I know this post is a little late for half term, but we loved this fun activity last week whilst we had visiting kids, so I thought I’d share – particularly because whilst we used halloween cutters, this is an activity we do year round using different themed cutters and icing and can therefore be inspiration for a little activity at lots of different times, not just halloween.

Note: I made up the biscuit dough one evening and popped it in the fridge, so it was ready to roll out and use the next morning. I kind of wish I’d had the foresight to bake up one batch the night before too, so the gap between the biscuits going into the oven and the kids having something to decorate had been shorter, but it worked out ok. This kept a 5 year old and a 2 year old occupied for a couple of hours – Pip needed minimal input but the 2 year old needed a little bit more help. She did make the most amazing “Batson Pollack” mind you!

You will need a few things which I’d love to say I have in my store cupboard but I did need to remember to order some of the things specially, particularly the eyes and the black icing. I use an adapted Nigella’s Christmas recipe for the dough because it tastes great – not always a given with kids recipes – and rolls out nicely, is very forgiving and cooks and cools quickly.

This would also make a really fun party activity – we have done cupcake decorating which works nicely too – making up icing into tiny individual pots, which is both enthralling to little people, and also stops the inability to share from getting out of hand!

Things to buy in advance

This does need a little a forethought – I ordered from Waitrose with our food shop, but some bits I had to get from Amazon, so have included the (some are affiliate) links here for ease:


Make the biscuit dough

Makes about 40, depending on size (half the recipe if you only have one child decorating, I like to make more dough rather than less as it is inexpensive and some invariably gets lost, made into balls, or otherwise ends up not being used.

180g soft butter
200g caster sugar
2 large eggs
s teaspoons vanilla extract
200g plain flour, plus more for sprinkling
1 teaspoon baking powder
1 teaspoon fine salt

Preheat the oven to 180oC/gas mark 4 and line a baking sheet or two with baking parchment.

Cream the butter and sugar together until whipped soft and pale, then beat in the egg, followed by the vanilla.

Mix in flour, baking powder and salt and continue mixing until it all comes together to make a soft dough.

Form into 2 discs, wrap each one in clingfilm and let it rest in the fridge for 20-30 minutes.

Sprinkle a suitable surface with flour, place a disc of dough on it and sprinkle a little more flour on top. Then roll out to a thickness of about 5mm.

Cut out shapes using cutters, or freeform shapes using a knife.

Bake biscuits n the oven for around 15 minutes: this depends on their shape, how many sheets are in the oven at the same time, and whether on the upper or lower shelf, though you can swap them around after 5 minutes. When they’re ready, expect them to be tinged a pronounced pale gold around the edges; they’ll be softish still in the middle, but will harden on cooling.

Take the sheets out of the oven, remove the cookies, with a flat, preferably flexible, spatula to a wire rack and leave to cool.

Prepare the icing

I made up one small bowl of white icing and another which I coloured orange. Do this by sieving icing sugar into a small bowl and adding a few drops of boiling water. Don’t skip the sieving otherwise you will have lumps which don’t disappear – the extra time taken is worth it on this occasion… You are looking for a smooth glossy paste – you will probably need to add more icing sugar. It will turn from slightly translucent to white when it has enough icing sugar in. Repeat in another bowl, or split into two bowls, and add drops of food colouring/icing dye until you have a shade you are happy with. My orange looked a little peach but the kids were very happy.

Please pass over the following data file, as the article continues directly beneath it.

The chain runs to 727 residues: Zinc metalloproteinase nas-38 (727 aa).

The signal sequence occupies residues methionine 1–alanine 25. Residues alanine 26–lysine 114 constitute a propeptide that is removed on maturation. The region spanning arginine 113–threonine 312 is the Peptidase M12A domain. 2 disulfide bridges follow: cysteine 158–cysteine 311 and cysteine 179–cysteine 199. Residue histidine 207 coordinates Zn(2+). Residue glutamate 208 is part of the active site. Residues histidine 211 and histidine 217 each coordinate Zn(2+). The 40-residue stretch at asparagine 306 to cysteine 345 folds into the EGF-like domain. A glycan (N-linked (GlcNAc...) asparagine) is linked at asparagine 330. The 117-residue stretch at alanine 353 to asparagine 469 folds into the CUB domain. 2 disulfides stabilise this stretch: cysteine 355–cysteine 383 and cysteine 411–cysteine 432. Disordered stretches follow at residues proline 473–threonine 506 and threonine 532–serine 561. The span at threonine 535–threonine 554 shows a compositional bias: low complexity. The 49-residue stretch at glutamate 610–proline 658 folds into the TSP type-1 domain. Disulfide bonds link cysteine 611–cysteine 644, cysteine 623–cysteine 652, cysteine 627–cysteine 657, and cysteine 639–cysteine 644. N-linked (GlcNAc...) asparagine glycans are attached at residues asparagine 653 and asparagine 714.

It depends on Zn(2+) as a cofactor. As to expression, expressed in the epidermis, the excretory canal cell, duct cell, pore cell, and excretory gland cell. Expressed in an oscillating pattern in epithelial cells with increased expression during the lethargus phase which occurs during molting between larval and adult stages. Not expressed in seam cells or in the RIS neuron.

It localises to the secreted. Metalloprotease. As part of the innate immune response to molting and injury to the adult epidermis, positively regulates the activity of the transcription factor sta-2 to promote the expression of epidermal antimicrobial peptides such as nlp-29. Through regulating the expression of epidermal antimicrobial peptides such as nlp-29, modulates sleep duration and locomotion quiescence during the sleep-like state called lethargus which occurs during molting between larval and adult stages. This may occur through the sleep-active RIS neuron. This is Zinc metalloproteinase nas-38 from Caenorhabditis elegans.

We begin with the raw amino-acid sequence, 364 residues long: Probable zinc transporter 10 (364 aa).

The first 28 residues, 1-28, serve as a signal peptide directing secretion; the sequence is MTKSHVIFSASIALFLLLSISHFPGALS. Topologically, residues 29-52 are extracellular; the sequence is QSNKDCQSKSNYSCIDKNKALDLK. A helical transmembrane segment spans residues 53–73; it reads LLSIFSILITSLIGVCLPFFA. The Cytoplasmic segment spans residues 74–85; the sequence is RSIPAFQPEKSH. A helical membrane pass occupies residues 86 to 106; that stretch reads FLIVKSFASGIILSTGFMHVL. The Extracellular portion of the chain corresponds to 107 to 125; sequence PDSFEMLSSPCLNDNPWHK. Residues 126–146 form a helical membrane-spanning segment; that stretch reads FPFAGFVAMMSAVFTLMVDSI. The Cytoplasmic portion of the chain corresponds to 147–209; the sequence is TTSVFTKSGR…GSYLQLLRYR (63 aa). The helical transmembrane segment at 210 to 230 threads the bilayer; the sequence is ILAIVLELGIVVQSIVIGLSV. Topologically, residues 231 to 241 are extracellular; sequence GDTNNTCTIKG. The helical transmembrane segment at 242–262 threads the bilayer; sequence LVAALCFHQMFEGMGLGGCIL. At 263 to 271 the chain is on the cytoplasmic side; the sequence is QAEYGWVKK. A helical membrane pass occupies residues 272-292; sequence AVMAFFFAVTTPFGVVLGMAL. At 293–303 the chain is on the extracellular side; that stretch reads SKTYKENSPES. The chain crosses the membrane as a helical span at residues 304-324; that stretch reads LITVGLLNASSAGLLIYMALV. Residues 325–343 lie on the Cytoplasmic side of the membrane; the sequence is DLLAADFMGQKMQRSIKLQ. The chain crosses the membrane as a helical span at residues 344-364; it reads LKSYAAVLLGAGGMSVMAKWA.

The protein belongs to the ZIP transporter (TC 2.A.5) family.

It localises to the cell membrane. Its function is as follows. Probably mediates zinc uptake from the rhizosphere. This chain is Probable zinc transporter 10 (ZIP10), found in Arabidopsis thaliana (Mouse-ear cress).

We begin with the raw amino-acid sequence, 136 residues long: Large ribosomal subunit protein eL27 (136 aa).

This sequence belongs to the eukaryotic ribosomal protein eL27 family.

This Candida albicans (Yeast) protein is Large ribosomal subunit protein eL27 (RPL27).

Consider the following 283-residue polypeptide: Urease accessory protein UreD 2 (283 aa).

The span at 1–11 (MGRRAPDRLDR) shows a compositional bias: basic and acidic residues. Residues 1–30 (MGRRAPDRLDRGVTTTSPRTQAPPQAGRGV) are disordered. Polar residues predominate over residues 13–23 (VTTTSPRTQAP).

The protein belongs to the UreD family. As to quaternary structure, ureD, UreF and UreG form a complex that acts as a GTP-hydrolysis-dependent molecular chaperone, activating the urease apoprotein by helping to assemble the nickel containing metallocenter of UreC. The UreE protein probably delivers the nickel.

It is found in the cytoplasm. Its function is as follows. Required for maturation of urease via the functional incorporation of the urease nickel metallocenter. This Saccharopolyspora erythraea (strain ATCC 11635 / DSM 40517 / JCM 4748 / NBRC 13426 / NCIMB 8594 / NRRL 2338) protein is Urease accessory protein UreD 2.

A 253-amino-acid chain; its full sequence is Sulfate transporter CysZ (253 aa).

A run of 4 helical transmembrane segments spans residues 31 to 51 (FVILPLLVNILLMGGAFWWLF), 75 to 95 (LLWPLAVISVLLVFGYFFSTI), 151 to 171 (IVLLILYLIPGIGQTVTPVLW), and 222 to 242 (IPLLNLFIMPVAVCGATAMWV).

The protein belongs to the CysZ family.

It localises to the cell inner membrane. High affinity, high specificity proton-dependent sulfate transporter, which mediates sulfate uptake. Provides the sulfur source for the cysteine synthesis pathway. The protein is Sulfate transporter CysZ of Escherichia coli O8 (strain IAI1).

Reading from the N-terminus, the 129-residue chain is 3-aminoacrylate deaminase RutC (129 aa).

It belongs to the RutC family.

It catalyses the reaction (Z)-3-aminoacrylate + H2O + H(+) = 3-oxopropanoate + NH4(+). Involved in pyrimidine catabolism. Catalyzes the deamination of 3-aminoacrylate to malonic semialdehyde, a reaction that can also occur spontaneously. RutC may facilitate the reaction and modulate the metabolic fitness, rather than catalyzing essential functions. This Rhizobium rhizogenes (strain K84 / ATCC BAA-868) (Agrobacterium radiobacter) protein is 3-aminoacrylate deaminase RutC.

We all had a go at the decorating – it was very satisfying. We used palette knives to smooth on the icing, adding the eyes, and then let set before adding other colours using the icing pens, others we outlined in colours and filled in. Basically anything goes! At Christmas we use edible glitter, other times we use sprinkles, or sweets to make more elaborate patterns. I also like to experiment making patterns using a cocktail stick to make a marbled effect.

We then ate some, of course, before putting them into glass jars. I find this helpful for a number of reasons – air tight but you can also see them so are reminded to eat them up rather than lying in a tin forgotten (I can’t be the only one who has opened a tin to find old sad biscuits left from last time) and make lovely presents.

Recipe adapted from Nigella’s Christmas Gold Dust Cookies

Apparently, today is National Pumpkin Day! Who knew… I’ve been trying to get this post live for more than a week now but turns out life can be pretty busy down here – but apparently my inner content creator calendar is obviously perfectly in sync and today is a perfect day to be posting about pumpkins.

I’ve read quite a bit where people have been discussing halloween being an imported event, but I am not sure it is necessarily the case. I understand that pumpkins have formed part of a halloween type tradition particularly in the north of England, and Scotland, for a long time. Personally, I love to embrace a bit of seasonality, and fill our home and table with whatever is plentiful at the time. One restaurant describes their menu as “aggressively seasonal” and I feel like that could also be used to describe our house at present.